Regulatory hurdles in Aon-WTW mega-merger should concern brokers | Insurance Business Asia
The following is an editorial by Alicja Grzadkowska, senior news editor at Insurance Business. To reach out to Alicja, email her at [email protected]
In March 2020, Aon and Willis Towers Watson announced that they would be merging their operations in a move set to shake up the global broking space, as it narrowed the list of the biggest brokerages around the world from three to two. The implied combined equity value of that deal came in at around US$80 billion, with the resulting company prepared to become a technology-enabled global professional services behemoth focused on risk, retirement, and health.
Nonetheless, since the announcement, the deal has encountered several regulatory hurdles that reveal the potential impacts of the merger on the broking industry.
First, New Zealand’s Commerce Commission published a statement of preliminary issues in October 2020 regarding Aon’s application to acquire Willis Towers Watson. The statement pointed to key competition issues that the commission considered important in deciding whether to grant clearance to the proposed acquisition, primarily the transaction’s effect on the New Zealand market. This included the unilateral effects (whether the merged entity will be able to profitably raise prices by itself) and the coordinated effects (whether the proposed acquisition would make coordination more likely).
Later, in December, the commission published its Statement of Issues on the merger, arguing that it was not “currently satisfied that the proposed acquisition would not be likely to substantially lessen competition in the supply of broking and associated services for commercial insurance.”
Similarly, the European Commission (EC) announced in December that Aon’s swoop for WTW was undergoing closer examination under the merger regulation of the European Union. “We have opened an in-depth investigation to assess carefully whether the transaction could lead to negative effects for competition, less choice, and higher prices for European customers in the commercial risk brokerage market,” said Margrethe Vestager, the EC’s executive vice president responsible for competition policy, in a release.
In its initial market probe, the antitrust regulator pointed to several competition concerns in relation to the supply of commercial brokerage services, noting, “In particular, the commission is concerned that the transaction may reduce the competition as regards: brokerage services to large multi-national customers in the risk classes property and casualty, financial and professional services, credit and political risk, cyber, and marine; brokerage services to customers of all sizes for space and aerospace manufacturing risks as well as in a few additional risk classes in specific national markets.”
Additionally, the commission noted that it would be applying closer scrutiny to the provision of reinsurance brokerage services, as well as consulting and administration services.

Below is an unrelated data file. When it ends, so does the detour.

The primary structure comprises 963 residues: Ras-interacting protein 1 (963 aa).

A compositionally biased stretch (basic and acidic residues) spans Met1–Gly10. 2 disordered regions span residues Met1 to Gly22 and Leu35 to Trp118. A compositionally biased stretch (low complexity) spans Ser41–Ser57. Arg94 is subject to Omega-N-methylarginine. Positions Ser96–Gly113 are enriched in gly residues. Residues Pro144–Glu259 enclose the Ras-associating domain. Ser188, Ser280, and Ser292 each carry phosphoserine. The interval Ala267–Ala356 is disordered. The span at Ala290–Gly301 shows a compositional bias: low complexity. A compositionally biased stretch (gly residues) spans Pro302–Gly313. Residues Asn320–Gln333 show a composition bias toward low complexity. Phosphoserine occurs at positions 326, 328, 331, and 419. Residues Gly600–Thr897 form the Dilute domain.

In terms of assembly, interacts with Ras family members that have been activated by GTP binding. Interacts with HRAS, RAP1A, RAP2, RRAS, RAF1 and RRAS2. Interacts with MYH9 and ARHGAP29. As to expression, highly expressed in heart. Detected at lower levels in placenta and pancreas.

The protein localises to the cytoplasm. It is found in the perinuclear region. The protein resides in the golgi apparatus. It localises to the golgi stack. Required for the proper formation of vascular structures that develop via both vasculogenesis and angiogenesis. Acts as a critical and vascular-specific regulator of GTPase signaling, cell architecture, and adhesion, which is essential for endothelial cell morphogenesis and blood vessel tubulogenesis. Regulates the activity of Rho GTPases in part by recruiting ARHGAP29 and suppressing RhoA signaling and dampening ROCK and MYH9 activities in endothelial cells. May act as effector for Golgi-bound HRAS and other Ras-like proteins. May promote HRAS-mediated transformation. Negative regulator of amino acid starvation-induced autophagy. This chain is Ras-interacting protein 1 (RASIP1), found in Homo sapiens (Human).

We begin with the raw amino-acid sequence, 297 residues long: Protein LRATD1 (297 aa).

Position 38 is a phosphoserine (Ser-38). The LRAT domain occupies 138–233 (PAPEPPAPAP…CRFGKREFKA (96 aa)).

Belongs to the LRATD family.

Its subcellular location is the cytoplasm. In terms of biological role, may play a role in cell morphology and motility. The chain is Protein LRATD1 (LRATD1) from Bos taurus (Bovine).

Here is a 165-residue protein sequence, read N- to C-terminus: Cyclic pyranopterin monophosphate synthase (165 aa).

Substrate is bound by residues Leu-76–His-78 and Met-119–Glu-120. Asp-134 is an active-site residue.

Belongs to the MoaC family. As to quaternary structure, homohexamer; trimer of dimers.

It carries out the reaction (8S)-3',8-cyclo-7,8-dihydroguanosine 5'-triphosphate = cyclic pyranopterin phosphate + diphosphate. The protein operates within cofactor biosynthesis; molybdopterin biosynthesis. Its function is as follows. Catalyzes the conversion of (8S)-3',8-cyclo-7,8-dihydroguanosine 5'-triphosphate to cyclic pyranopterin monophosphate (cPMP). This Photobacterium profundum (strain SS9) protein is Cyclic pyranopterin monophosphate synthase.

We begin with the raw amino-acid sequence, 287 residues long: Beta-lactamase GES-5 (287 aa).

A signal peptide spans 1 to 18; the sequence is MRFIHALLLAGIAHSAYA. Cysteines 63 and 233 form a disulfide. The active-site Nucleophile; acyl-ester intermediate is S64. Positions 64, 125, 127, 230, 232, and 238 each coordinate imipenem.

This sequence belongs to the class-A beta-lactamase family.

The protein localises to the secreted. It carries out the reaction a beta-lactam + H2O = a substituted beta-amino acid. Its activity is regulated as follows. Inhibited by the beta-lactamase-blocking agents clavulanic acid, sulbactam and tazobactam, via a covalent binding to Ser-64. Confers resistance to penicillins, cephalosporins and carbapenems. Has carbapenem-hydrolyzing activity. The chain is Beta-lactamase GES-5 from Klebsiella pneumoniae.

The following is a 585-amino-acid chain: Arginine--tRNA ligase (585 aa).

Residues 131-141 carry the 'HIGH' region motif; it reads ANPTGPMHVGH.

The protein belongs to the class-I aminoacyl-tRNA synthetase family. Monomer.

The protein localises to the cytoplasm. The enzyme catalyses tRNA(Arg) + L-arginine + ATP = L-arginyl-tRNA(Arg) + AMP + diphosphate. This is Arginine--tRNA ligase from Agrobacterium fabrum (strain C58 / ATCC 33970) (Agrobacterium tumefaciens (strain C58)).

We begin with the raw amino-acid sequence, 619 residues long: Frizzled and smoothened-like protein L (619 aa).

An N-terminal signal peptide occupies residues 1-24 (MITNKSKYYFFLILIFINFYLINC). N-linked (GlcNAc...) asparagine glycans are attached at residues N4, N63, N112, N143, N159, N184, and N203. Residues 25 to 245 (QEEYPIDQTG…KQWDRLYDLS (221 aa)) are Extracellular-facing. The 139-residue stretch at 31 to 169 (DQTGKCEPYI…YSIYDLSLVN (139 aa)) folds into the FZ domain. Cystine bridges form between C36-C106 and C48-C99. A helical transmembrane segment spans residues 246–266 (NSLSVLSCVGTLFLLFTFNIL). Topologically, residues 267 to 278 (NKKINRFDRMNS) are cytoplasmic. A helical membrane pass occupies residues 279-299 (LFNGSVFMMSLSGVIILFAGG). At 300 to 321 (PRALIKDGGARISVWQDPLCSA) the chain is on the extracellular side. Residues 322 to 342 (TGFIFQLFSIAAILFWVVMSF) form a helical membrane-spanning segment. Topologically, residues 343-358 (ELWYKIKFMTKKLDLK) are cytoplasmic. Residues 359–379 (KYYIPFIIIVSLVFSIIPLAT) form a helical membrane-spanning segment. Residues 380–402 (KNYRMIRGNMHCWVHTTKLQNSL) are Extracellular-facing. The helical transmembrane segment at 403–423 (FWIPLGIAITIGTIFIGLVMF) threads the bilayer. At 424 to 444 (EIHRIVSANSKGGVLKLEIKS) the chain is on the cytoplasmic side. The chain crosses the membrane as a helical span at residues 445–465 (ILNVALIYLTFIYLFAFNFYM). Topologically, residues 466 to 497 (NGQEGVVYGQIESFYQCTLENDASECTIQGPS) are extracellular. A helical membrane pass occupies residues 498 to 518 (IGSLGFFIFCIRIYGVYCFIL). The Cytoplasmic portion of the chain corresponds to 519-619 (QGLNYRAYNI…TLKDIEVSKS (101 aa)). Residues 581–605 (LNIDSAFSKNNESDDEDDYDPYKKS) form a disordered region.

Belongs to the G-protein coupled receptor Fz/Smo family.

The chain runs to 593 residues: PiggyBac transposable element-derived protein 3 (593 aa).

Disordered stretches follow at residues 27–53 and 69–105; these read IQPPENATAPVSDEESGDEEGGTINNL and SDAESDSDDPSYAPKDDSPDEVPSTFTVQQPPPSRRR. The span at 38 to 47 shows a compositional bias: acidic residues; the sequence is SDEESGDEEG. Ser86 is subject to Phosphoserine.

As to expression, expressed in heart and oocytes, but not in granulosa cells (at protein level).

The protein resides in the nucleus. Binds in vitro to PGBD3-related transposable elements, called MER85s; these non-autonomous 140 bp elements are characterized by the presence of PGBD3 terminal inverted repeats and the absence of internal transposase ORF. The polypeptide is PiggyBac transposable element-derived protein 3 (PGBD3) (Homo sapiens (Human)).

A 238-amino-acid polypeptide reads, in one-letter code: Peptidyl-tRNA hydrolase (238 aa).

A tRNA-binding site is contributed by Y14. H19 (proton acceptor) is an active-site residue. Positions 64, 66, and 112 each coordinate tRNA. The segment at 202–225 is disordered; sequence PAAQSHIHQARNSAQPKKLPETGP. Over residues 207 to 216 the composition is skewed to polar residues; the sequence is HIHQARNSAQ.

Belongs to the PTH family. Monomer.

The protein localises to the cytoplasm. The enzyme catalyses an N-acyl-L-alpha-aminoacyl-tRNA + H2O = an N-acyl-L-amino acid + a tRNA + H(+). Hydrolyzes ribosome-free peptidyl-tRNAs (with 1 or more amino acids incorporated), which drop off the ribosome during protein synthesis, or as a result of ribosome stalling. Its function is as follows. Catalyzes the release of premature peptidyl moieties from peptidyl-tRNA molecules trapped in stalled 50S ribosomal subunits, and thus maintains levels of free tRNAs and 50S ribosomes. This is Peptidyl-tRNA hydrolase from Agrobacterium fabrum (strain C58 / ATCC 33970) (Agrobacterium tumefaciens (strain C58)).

The EC has until May 10 of this year to decide on the merger, though it did approve Marsh & McLennan Companies’ purchase of JLT in 2019, so not all hope is lost in the Aon-WTW merger yet.
In the meantime, another regulator has stepped out to declare its concerns about the deal. Earlier in February, the Australian Competition & Consumer Commission (ACCC) outlined its preliminary competition concerns over the proposed union involving the insurance broking giants.
Read next: Aon-Willis Towers Watson unification: what’s the impact?
In a release, ACCC Commissioner Stephen Ridgeway noted: “We are concerned that the combination of Aon and WTW will remove a significant competitive constraint from the markets for commercial risk broking to large customers or those with more complex and/or high-value insurance premiums; reinsurance broking; and employee benefits broking in Australia.”
A key issue is that the merger might result in price increases or reduced service levels for customers, while also potentially limiting the insurance coverage and pricing that smaller brokers are able to obtain.
As for reinsurance-related impacts, Ridgeway noted, “Reinsurance is vital for the Australian economy as it enables insurers to continue to write new insurance policies. The ACCC is concerned that the proposed merger will reduce insurers’ choice of reinsurance brokers in an already concentrated market.”
The concerns of regulators should not be ignored, since they reveal the very real reverberations that the mega-merger would have on brokerage markets around the world. With hard market pressures impacting a number of insurance lines already, thanks to a series of devastating natural catastrophes, the pandemic, and a prolonged soft market in certain segments, the rises in prices and insurance coverage limitations that could follow the deal, as pointed out by the three regulators so far, should worry brokers.
While there’s not much to be done as regulatory bodies continue to deliberate over the deal, brokerages around the world have to be ready to react should the deal move forward and think critically about how to differentiate themselves in a tightening competitive market, while also considering how to effectively educate their clients on why their insurance pricing and coverage availability could change due to this deal.
As the saying goes, brokers should hope for the best and be prepared for the worst, should the Aon-WTW deal come to fruition.